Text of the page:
• an employee’s primary duty must be managing the enterprise, or a customarily recognized department or subdivision of the enterprise;

  • the employee must customarily and regularly direct the work of at least two or more other full-time employees or their equivalent; and

  • the employee must have the authority to hire or fire other employees, or the employee’s suggestions and recommendations as to the hiring, firing, advancement, promotion, or other change in status of other employees must be given significant weight.

All three of the duties test requirements and the salary test requirement must be satisfied in order for an employee to be disqualified from overtime pay under the executive employee exemption. If an employer cannot prove each of these elements as it relates to your duties, then you should be paid overtime.

Overview of Massachusetts Wrongful Termination Laws

Massachusetts employees generally work under one of two arrangements:

  1. Employment Contract: Under this arrangement, you would have entered into a contract for employment with your employer, which governs the working relationship. Both parties must comply with all provisions which typically include the duration, salary, performance requirements, bases for termination, and other conditions.

  2. At-Will Employees: If there is no contract, you are considered an “at-will” worker. Your employer can terminate you at any time, for almost any reason. Company cutbacks, layoffs, poor performance, and disciplinary issues are often cited as reasons for termination, all of which may be valid and legitimate or may be an attempt to legitimize a wrongful termination.


Under either employment arrangement, wrongful termination may be actionable under Federal or Massachusetts law if you were fired for such discriminatory reasons as:

  • Age;

  • Disability;

  • Sex, including pregnancy and similar medical conditions;

  • Color;

  • National origin;

  • Race;

  • Religion or creed;

  • Marital Status;

  • Sexual Orientation;

  • Gender Identity;

  • Criminal Record; or

  • Other characteristics as designated by law.


Retaliation and Wrongful Termination

Federal and Massachusetts law also protects you from being terminated in retaliation for engaging in certain protected activities, such as:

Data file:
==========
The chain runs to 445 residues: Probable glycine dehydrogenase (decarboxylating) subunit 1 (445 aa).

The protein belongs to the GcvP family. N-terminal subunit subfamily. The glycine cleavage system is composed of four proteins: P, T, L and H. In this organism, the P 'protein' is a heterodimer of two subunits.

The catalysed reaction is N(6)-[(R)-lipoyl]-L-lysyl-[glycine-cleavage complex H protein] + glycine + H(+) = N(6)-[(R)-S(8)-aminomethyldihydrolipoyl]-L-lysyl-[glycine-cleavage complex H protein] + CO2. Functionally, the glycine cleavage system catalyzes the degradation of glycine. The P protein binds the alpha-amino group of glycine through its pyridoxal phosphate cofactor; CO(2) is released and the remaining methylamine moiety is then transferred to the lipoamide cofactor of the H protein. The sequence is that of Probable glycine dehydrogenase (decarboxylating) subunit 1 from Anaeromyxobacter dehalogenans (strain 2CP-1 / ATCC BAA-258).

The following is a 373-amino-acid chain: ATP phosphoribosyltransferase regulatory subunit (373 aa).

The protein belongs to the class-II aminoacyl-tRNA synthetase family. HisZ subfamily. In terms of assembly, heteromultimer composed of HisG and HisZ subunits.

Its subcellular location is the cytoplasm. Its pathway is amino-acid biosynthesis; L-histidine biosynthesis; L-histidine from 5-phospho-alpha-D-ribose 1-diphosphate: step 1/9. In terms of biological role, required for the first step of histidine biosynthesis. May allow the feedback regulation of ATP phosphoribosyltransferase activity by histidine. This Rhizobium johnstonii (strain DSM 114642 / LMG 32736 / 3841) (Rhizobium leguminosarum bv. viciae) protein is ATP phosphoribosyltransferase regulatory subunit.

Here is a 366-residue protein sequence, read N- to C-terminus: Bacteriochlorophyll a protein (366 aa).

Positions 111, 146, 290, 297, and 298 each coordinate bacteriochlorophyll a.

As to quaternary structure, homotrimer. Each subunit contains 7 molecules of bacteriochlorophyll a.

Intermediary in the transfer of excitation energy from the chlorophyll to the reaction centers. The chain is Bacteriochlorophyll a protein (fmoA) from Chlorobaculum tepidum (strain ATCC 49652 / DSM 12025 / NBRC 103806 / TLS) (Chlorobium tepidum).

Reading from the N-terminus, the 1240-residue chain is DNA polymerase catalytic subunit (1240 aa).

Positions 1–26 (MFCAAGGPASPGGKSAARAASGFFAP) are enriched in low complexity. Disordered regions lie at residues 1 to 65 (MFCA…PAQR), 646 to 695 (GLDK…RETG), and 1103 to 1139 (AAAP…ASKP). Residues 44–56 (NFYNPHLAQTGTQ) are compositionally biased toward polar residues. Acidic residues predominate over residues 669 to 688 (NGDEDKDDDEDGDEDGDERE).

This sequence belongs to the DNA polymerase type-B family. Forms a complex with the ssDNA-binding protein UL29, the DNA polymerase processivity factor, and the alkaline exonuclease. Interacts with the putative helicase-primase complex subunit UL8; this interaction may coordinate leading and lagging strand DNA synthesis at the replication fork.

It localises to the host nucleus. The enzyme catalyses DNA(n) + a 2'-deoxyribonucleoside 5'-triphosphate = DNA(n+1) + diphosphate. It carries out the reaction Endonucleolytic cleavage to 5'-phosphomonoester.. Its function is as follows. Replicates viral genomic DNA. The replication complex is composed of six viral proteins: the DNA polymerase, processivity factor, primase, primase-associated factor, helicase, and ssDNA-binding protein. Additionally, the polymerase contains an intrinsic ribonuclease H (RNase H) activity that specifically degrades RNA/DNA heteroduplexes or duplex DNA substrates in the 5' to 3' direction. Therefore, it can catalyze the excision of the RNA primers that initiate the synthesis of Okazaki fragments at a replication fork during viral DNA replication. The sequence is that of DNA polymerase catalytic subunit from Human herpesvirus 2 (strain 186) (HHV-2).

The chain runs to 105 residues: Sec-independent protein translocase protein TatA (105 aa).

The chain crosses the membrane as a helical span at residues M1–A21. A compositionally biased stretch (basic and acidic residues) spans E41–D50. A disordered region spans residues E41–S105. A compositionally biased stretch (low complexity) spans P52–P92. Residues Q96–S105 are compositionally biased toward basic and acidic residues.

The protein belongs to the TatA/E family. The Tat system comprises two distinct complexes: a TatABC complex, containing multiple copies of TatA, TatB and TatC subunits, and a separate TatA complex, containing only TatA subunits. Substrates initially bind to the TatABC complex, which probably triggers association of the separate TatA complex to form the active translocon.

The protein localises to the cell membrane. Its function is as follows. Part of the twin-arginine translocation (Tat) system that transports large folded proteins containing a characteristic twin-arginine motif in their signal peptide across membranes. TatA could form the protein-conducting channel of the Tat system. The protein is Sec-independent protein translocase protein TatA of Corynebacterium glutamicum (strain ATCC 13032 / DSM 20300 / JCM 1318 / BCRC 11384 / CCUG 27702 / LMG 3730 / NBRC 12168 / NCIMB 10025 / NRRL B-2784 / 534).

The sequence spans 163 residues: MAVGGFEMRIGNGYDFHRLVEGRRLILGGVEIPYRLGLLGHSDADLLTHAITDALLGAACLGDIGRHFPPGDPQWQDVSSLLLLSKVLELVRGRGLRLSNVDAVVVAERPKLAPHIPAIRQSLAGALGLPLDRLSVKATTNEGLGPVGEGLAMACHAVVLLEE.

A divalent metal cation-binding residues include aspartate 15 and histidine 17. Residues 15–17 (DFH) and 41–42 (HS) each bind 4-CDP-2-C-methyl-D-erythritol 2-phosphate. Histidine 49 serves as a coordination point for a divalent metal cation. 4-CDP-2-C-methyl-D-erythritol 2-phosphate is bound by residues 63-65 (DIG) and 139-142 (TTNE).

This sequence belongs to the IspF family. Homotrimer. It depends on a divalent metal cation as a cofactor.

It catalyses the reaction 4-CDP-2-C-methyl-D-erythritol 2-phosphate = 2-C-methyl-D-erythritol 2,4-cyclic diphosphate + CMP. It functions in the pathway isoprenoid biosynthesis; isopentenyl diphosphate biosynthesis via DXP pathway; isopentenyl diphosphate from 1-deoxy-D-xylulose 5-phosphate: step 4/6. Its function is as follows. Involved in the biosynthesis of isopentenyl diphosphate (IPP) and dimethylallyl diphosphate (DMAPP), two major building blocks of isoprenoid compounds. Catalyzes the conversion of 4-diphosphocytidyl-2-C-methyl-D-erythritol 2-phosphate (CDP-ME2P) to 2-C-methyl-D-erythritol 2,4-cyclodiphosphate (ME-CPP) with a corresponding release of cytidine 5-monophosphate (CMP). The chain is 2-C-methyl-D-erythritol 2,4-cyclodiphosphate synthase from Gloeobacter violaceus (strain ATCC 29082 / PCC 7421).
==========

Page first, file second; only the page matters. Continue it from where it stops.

• Asserting a legal right, such as filing a wage claim;

  • Refusing to engage in illegal activity at the request of your employer;

  • Cooperating in an investigation against your employer;

  • Filing a claim for harassment;

  • Requesting accommodations for religious purposes or a disability;

  • Filing a claim for workers’ compensation; or,

  • Other protected activities.



Generally speaking, workplace retaliation exists when an employer takes some sort of adverse action against an employee because that employee has done something. If you can establish that something you did caused your employer to take action against you, you may have a workplace retaliation claim.



No. Workplace retaliation is only unlawful if the adverse action is taken because the employee engaged in a specific category of conduct known as protected activity. Complaining about a dress code is not a protected activity. Complaining about unpaid wages, not being paid overtime, unlawful discrimination, unlawful harassment, or unsafe working conditions is a protected activity. You can’t be fired for that. In fact, you can’t be disciplined or treated negatively in any way for challenging those types of things.  



Practically speaking, a whistleblower is a word used to describe an employee who engages in protected activity. A whistleblower is not someone who complains about a dress code, for example, but is someone who complains about something he or she thinks is unlawful. You can’t be retaliated against by your employer for complaining about something you think is unlawful.